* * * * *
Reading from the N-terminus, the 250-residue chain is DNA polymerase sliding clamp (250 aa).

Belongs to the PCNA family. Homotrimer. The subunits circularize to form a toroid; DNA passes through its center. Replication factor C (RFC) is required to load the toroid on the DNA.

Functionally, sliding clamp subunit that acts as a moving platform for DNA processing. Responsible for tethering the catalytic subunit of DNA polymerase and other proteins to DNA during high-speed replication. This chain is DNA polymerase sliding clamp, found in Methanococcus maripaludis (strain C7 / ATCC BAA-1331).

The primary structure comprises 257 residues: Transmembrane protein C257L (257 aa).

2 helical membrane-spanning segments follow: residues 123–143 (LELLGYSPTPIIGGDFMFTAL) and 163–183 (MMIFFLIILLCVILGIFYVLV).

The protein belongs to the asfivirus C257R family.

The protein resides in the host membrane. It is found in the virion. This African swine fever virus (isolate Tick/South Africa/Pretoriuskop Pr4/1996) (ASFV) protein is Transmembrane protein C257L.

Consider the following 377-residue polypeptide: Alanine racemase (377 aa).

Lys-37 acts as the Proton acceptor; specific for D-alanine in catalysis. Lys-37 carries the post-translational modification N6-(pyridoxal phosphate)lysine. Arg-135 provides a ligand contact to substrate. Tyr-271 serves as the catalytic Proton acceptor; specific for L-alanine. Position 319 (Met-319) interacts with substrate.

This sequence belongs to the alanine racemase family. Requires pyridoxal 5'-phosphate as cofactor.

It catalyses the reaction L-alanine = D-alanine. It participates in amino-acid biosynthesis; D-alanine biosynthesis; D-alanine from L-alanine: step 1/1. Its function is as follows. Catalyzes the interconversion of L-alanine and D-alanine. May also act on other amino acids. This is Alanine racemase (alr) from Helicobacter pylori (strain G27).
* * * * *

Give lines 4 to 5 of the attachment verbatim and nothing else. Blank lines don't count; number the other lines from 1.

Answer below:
The primary structure comprises 257 residues: Transmembrane protein C257L (257 aa).

2 helical membrane-spanning segments follow: residues 123–143 (LELLGYSPTPIIGGDFMFTAL) and 163–183 (MMIFFLIILLCVILGIFYVLV).